When we venture into Step #8, we certainly will revisit the pain of the past. That pain was and is inevitable. Pain is a human condition. We have these marvelous bodies that can sense pain both physically and mentally. As a person who has chronic pain, I have learned to embrace pain as a friend. It reminds me that I am still alive, that I can feel, and that I have limits. In the past, I did not register pain or was taught to ignore it. For many years, I thought alcohol helped to numb pain and remove me from reality. It “did the trick” so to speak. The reality is that whatever was causing me pain was there the next day, and I had added shame, regret, and remorse on top of the pain. In other words, alcohol was not the answer, but was a contributor to more pain.

We learn in step #8, that there is/was just so much pain and not any more. It has/had a beginning and it has/had an end. Misery is the result of not letting go of the pain. Pain is optional. How we choose to act and react to whatever pain comes our way, is what really matters. In the AA program, we learn to stop being a victim, put on our big people pants, and face life head on. One day, one situation, and one relationship at a time, we get to choose misery or acceptance. Feelings and fears have no real control over us. The promises of AA give us a better and healthier way of existing in this life, pain or no pain. What a deal we have in AA.

 

2 Oars of Recovery

There are two oars of recovery:

The 12 Steps of AA and the fellowship of AA. ~ Anon

Recovery in AA can be likened to being in a life raft. Someone from the bigger ship of AA threw us a life boat. We chose to climb in and not drown. That was the first of many choices that we have in recovery. We were each equipped with two oars for safe sailing. One oar is the 12 Steps of AA. The other is the AA fellowship. Again, we are given the choices of using one or the other oar to navigate the rough waters of life, to use both of them, or to not use either one. It is a choice. We were all born of free will.

I will give you a clue: the folks who choose to not use either oar will drift around and never really ever reach a safe shore. The people who choose to just use the steps, but ignore the help and fellowship of AA will just go around in circles when they try to paddle at all. The same fate befalls those who only want to use the fellowship to keep them afloat. The acronym N.U.T.S applies to them = Not Using The Steps. Nothing looks sillier or sadder than someone who chooses to ignore the wisdom of millions recovering AA’s when it comes to staying sober. Those who succeed in sailing to safer shores and who can enjoy a lifetime of freedom and joy are those who use both oars of recovery. It is your choice. Just get in the boat and keep rowing.

Bless Them and Heal Me

Bless them and heal me. ~ anon

I have learned to say this small but powerful prayer when I get angry or hurt at what someone else decides to do. I have to remember that G.O.D. has put them in my path, so that I can learn from them. Most of the time, I do not know what the lesson is until I get further down the road, and then boom: there it is! The light goes on, and I awaken some more. I will give you an example. On the road, I may be miffed or frightened (or both) by some jerk that cuts me off and nearly runs me off the road. I may get a mile or two down the road, and low and behold, I do the same thing to the next innocent schmoe. Whereever I go there I am. Whatever problems I have in my life, I am the common denominator.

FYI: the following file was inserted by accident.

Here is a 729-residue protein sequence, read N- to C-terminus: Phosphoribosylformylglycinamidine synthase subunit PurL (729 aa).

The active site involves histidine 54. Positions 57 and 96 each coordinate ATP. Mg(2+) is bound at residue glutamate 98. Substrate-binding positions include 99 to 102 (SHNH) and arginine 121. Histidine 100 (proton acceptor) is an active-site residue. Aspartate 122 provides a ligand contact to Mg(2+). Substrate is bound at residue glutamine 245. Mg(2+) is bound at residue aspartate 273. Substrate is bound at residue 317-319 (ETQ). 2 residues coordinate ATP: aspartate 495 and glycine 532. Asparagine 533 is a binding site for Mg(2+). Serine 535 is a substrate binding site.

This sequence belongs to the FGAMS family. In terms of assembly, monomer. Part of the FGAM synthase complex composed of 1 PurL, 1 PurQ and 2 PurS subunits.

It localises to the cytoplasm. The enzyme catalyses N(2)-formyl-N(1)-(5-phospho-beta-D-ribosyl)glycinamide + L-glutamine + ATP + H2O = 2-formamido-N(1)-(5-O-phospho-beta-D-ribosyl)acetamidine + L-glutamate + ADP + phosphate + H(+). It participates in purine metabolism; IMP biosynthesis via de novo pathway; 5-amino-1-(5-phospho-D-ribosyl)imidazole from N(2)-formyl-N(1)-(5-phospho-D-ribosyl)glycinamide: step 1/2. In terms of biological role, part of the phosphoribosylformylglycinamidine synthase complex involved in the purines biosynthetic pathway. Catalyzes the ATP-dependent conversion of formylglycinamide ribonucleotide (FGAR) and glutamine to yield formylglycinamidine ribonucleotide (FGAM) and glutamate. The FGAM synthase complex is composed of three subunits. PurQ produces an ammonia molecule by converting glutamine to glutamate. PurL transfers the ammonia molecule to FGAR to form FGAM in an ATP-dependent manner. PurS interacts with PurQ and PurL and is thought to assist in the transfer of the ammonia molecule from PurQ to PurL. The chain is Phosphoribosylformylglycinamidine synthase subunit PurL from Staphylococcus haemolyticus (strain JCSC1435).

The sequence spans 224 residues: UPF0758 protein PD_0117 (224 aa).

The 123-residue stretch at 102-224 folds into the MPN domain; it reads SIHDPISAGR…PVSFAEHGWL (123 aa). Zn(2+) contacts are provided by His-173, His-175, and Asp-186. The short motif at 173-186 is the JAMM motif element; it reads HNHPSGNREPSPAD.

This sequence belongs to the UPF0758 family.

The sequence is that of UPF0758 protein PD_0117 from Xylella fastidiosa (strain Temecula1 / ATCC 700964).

Can you relate? How can we expect unconditional love, understanding, and peace; when we do not afford it to other beings? I have to ask myself: how important is it really? Will it be as important in one year as it is now? So much pain, hate and cruelty is born out of fear. The 12 step program offers us a way out of the fear and pain and into the unconditional love and acceptance we all seek on this earth. It starts from within each of us. One by one we can build the peaceful world we all want. In Tradition #8, we are asked to embrace our fellows as equals. Look for the similarities, not the differences. You will surely find the peace you have been seeking.

We are not Professionals

Tradition #8: AA should remain forever nonprofessional, but our service centers may employ special workers. ~ AA 12 Traditions

Fellowship is the key word for this tradition. We are all equal, there is no status or seniority. The one with the most seniority in AA is the person who woke up earliest this morning. If we remember this, we are not placed on an imaginary ladder of worth. We do not end up measuring each other by our outside appearance, rank, social status, etc. I thank goodness every day that some wise people many years ago decided we need the traditions in order to keep us humble, require that we respect each other as equals, and make us work in a truly democratic way.

That is why we do not let professionals run the show. We have many highly skilled and educated people among us, but they are encouraged to leave those at the door. We must remain teachable. So, when we come in it is best that we not presume we have all the answers, know what is best, or think we are smarter than the next person. Those of us from the healing and helping professions need AA and support as much as anyone else in this program. Those of us who have been around for many years need the newcomers as much as they need us. When we embrace this fact, life gets easier. What a deal AA has given us.